Posted in | News | Carbon Nanotubes

Studying the Interaction of Forces in the Small Pores

Vertically aligned carbon nanotube (VaCNT) membranes can be used to clean or desalinate water with a high flow rate and low pressure. Recently, researchers from the Karlsruhe Institute of Technology (KIT) and collaborators conducted steroid hormone adsorption experiments to investigate the interaction of forces in microscopic pores.

Surface and pore morphology of VaCNT membranes. A, B Top and bottom surface of the VaCNT membrane (the insets resolve the membrane 'pores' on both surfaces). C View of the top surface at a tilt angle of 54° showing the roughness of this surface. D, E, F Increasing zooms of the VaCNT membrane cross-section at a tilt angle of 54°. The possible flow paths highlighted in E and F gives an estimate of the pore tortuosity. Image Credit: Nature Communications (2024). DOI: 10.1038/s41467-024-44883-2

They discovered that VaCNTs with certain pore geometry and surface structure are suitable for usage as highly selective membranes. The study was published in Nature Communications.

Everyone on the planet requires access to safe drinking water. Membranes are utilized to efficiently remove micropollutants, such as steroid hormones, which are hazardous to  human health and the environment. A highly prospective membrane material is built of vertically aligned carbon nanotubes (VaCNT).

This material is amazing—with small pores of 1.7 to 3.3 nanometers in diameter, a nearly perfect cylindrical shape, and small torsion. The nanotubes should have a highly adsorbing effect, but have a very low friction only.

Andrea Iris Schäfer, Professor, Institute for Advanced Membrane Technology, Karlsruhe Institute of Technology

Pores are currently too large for efficient retention, yet smaller pores are not technically practical.

Interplay of Forces

In studies using steroid micropollutants, IAMT researchers investigated why VaCNT membranes make excellent water filters. They utilized membranes made by the Lawrence Livermore National Laboratory (LLNL) in Livermore, California. The finding: VaCNT's low adsorption, or surface deposition, is useful for highly selective membranes that target specific molecules.

The study demonstrates that adsorption in membrane nanopores is dependent not only on the adsorption surface and limited mass transfer, but also on the interaction of hydrodynamic forces, friction, and attraction and repulsion forces at the liquid-wall interface. Due to their low friction and rapid flow velocity, highly water-permeable nanopores have little contact.

Schäfer added, “When the molecules are not retained because of their size, interaction with the material will often determine what happens. The molecules will bounce through the membrane similar to a climber climbing a wall. This is much easier when there are many good climbing holds.”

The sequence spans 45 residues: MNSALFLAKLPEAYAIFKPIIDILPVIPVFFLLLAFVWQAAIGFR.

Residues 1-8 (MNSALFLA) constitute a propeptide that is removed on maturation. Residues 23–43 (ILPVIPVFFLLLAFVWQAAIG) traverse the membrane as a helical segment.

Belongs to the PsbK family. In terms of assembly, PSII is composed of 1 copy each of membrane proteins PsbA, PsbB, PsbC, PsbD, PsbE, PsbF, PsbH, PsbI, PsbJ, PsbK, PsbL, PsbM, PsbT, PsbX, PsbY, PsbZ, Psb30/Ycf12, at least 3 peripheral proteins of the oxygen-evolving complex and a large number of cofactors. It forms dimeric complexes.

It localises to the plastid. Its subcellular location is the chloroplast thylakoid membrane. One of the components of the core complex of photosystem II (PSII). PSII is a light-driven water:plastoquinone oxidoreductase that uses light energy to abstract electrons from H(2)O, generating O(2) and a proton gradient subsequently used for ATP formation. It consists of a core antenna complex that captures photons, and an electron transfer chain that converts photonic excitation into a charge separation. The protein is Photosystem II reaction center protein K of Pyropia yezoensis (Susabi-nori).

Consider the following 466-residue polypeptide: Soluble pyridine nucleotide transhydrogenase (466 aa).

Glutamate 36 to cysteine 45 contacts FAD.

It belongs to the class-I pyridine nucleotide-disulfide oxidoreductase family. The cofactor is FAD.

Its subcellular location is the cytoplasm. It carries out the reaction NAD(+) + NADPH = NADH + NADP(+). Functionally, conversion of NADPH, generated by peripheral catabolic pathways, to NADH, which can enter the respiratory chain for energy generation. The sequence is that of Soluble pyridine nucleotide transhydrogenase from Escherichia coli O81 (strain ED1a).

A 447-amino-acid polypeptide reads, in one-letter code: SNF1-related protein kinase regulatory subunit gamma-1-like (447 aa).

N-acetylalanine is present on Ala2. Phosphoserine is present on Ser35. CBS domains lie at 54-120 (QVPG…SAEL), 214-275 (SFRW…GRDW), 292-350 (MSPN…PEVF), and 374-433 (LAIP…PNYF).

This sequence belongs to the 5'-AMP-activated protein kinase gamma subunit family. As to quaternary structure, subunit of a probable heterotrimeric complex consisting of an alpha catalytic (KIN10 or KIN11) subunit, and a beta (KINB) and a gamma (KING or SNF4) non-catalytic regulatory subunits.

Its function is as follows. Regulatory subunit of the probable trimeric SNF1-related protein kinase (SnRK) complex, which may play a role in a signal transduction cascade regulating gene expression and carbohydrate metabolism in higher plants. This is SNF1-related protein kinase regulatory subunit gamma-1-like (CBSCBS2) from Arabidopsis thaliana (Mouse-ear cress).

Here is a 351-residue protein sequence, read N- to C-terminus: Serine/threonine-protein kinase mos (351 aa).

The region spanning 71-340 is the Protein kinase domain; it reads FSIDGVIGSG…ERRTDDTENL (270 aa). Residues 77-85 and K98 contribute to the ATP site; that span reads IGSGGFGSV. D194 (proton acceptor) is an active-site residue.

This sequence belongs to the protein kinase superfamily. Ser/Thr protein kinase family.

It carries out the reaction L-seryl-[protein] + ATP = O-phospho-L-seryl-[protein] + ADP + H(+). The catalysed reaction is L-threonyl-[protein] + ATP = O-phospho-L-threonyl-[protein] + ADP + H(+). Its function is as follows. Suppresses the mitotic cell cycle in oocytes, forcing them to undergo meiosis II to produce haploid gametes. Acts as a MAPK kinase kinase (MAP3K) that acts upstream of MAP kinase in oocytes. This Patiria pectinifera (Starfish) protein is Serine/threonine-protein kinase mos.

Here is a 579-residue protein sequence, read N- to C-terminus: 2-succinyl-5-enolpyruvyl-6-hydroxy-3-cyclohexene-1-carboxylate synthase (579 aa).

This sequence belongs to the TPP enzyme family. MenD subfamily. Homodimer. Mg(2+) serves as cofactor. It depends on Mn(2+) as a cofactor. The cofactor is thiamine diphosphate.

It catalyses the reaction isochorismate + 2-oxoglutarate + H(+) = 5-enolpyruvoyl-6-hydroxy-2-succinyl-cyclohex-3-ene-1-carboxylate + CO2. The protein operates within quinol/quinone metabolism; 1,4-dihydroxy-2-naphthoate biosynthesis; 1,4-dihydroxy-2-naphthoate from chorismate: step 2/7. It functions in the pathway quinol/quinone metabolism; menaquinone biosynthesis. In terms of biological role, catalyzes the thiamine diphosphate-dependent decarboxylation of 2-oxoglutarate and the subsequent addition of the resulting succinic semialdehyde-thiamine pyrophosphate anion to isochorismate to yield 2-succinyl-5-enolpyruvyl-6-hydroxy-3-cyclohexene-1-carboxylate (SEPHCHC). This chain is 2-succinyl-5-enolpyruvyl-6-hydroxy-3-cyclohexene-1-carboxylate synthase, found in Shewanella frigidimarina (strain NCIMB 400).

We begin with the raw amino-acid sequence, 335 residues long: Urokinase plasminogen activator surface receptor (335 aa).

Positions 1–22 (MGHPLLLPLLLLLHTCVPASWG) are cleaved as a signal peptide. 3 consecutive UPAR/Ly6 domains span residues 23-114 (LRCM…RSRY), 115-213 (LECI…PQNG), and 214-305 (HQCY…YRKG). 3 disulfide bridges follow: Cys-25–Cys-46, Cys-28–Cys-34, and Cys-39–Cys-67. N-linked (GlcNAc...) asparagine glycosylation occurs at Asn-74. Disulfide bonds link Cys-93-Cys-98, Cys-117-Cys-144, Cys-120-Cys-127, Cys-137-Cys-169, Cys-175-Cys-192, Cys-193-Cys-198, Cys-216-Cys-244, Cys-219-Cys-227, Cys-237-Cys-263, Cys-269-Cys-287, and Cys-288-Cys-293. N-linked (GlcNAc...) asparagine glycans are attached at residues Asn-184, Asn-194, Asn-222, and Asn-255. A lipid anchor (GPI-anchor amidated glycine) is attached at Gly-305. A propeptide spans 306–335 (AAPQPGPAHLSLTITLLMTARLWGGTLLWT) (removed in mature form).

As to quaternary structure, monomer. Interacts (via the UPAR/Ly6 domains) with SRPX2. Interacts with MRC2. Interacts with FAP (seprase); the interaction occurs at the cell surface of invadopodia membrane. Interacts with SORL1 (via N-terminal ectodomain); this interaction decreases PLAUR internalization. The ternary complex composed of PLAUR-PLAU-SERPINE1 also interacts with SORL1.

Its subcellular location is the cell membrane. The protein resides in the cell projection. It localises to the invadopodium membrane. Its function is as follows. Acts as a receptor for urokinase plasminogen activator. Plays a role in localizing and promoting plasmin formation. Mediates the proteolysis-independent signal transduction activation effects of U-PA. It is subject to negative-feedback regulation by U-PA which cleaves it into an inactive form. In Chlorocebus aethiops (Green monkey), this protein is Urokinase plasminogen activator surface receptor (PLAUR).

Pore geometry and surface structure are specially designed with the help of studies such as the one carried out by IAMT.

Ten Years to Turn the Idea into an Experiment

At LLNL, Dr. Francesco Fornasiero and his colleagues created the membranes. The most recent analytical equipment at IAMT was used to conduct and assess the micropollutant tests.

It took about 10 years to turn the idea into a successful experiment that has met with the wide interest of the membrane technology community,” Schäfer added.

It is quite challenging to produce membranes that are so nearly flawless. In larger regions up to a few square centimeters, there is a very high likelihood of defects. And defects would affect the outcome. LLNL has been successful in creating membranes in larger regions in recent years. To keep trace contaminants on two square centimeters for studies, IAMT researchers concurrently constructed minuscule filtration devices.

Downscaling is extremely difficult. Having managed this together is a big success. Now, we are waiting for the development of membranes with even smaller pores,” Schäfer further added.

The research was the first to look at how hydrodynamic forces, friction, and attraction and repulsion interacted. It presents fundamental results on water handling. These might help ultra- and nanofiltration processes controlled by nanopores.

Journal Reference:

Nguyen, M. N., et. al. (2024) Interplay of the forces governing steroid hormone micropollutant adsorption in vertically-aligned carbon nanotube membrane nanopores. Nature Communications. doi:10.1038/s41467-024-44883-2.


Tell Us What You Think

Do you have a review, update or anything you would like to add to this news story?

Leave your feedback
Your comment type

While we only use edited and approved content for Azthena answers, it may on occasions provide incorrect responses. Please confirm any data provided with the related suppliers or authors. We do not provide medical advice, if you search for medical information you must always consult a medical professional before acting on any information provided.

Your questions, but not your email details will be shared with OpenAI and retained for 30 days in accordance with their privacy principles.

Please do not ask questions that use sensitive or confidential information.

Read the full Terms & Conditions.